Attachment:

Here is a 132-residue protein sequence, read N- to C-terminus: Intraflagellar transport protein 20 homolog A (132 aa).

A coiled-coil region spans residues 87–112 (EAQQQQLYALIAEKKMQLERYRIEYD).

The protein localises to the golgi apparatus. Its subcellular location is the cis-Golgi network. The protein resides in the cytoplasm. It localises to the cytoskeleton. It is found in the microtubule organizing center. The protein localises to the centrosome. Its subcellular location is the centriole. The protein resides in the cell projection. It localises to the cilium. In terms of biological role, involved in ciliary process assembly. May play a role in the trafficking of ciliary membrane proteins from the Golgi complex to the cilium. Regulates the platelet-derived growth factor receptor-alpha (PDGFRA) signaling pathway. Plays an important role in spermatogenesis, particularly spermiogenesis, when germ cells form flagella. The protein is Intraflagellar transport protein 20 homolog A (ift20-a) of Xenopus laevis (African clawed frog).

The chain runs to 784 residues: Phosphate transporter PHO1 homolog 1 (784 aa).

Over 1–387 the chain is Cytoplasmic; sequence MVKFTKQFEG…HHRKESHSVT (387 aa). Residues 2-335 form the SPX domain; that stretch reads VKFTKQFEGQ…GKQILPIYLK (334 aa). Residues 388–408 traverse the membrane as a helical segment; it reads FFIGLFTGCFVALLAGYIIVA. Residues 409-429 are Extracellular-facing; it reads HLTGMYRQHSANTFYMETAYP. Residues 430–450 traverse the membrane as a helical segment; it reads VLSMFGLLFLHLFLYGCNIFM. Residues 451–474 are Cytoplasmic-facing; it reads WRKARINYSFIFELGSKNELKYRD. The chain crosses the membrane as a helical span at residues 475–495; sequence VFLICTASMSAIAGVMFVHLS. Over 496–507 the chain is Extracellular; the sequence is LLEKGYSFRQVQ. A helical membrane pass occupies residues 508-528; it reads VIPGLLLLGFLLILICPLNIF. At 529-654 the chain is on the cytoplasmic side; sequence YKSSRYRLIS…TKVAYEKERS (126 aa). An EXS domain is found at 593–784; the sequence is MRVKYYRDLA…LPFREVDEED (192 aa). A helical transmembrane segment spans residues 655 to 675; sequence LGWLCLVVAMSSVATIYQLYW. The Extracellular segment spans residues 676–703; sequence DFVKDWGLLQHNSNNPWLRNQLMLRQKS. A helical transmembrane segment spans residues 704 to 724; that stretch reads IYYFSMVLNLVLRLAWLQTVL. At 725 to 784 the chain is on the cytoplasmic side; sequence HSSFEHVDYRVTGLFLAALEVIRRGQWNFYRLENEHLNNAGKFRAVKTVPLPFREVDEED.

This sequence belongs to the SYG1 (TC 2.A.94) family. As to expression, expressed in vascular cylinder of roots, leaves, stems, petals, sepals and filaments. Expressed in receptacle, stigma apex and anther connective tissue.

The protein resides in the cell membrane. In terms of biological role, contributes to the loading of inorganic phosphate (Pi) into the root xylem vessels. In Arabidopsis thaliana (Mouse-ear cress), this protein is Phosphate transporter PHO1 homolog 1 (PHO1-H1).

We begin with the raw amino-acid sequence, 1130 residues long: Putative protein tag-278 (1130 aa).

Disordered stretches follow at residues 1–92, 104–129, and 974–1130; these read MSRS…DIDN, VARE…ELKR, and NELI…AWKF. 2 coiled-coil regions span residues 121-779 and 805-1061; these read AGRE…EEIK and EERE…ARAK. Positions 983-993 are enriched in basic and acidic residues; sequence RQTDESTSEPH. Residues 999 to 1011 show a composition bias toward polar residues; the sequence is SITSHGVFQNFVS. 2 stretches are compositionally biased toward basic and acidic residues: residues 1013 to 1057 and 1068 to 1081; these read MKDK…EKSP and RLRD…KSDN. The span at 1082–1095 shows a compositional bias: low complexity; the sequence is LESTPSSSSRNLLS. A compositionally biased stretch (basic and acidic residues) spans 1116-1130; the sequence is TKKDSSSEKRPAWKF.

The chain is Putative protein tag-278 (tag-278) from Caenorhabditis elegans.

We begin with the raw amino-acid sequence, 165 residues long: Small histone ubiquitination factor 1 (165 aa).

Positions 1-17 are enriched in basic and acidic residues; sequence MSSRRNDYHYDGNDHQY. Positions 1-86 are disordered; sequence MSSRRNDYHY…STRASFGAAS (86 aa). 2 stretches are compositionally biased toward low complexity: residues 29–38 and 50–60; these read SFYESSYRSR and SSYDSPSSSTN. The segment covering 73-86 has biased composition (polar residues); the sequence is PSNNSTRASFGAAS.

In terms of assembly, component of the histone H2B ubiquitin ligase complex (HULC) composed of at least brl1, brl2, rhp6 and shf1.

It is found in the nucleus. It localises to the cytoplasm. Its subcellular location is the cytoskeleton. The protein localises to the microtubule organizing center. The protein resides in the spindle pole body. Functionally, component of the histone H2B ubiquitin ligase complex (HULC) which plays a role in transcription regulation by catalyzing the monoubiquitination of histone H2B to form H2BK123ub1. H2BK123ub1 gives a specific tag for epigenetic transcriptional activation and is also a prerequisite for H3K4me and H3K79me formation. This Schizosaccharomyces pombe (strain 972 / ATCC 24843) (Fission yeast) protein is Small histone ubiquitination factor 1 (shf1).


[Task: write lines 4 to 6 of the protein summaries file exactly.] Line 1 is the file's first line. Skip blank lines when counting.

The chain runs to 784 residues: Phosphate transporter PHO1 homolog 1 (784 aa).

Over 1–387 the chain is Cytoplasmic; sequence MVKFTKQFEG…HHRKESHSVT (387 aa). Residues 2-335 form the SPX domain; that stretch reads VKFTKQFEGQ…GKQILPIYLK (334 aa). Residues 388–408 traverse the membrane as a helical segment; it reads FFIGLFTGCFVALLAGYIIVA. Residues 409-429 are Extracellular-facing; it reads HLTGMYRQHSANTFYMETAYP. Residues 430–450 traverse the membrane as a helical segment; it reads VLSMFGLLFLHLFLYGCNIFM. Residues 451–474 are Cytoplasmic-facing; it reads WRKARINYSFIFELGSKNELKYRD. The chain crosses the membrane as a helical span at residues 475–495; sequence VFLICTASMSAIAGVMFVHLS. Over 496–507 the chain is Extracellular; the sequence is LLEKGYSFRQVQ. A helical membrane pass occupies residues 508-528; it reads VIPGLLLLGFLLILICPLNIF. At 529-654 the chain is on the cytoplasmic side; sequence YKSSRYRLIS…TKVAYEKERS (126 aa). An EXS domain is found at 593–784; the sequence is MRVKYYRDLA…LPFREVDEED (192 aa). A helical transmembrane segment spans residues 655 to 675; sequence LGWLCLVVAMSSVATIYQLYW. The Extracellular segment spans residues 676–703; sequence DFVKDWGLLQHNSNNPWLRNQLMLRQKS. A helical transmembrane segment spans residues 704 to 724; that stretch reads IYYFSMVLNLVLRLAWLQTVL. At 725 to 784 the chain is on the cytoplasmic side; sequence HSSFEHVDYRVTGLFLAALEVIRRGQWNFYRLENEHLNNAGKFRAVKTVPLPFREVDEED.

This sequence belongs to the SYG1 (TC 2.A.94) family. As to expression, expressed in vascular cylinder of roots, leaves, stems, petals, sepals and filaments. Expressed in receptacle, stigma apex and anther connective tissue.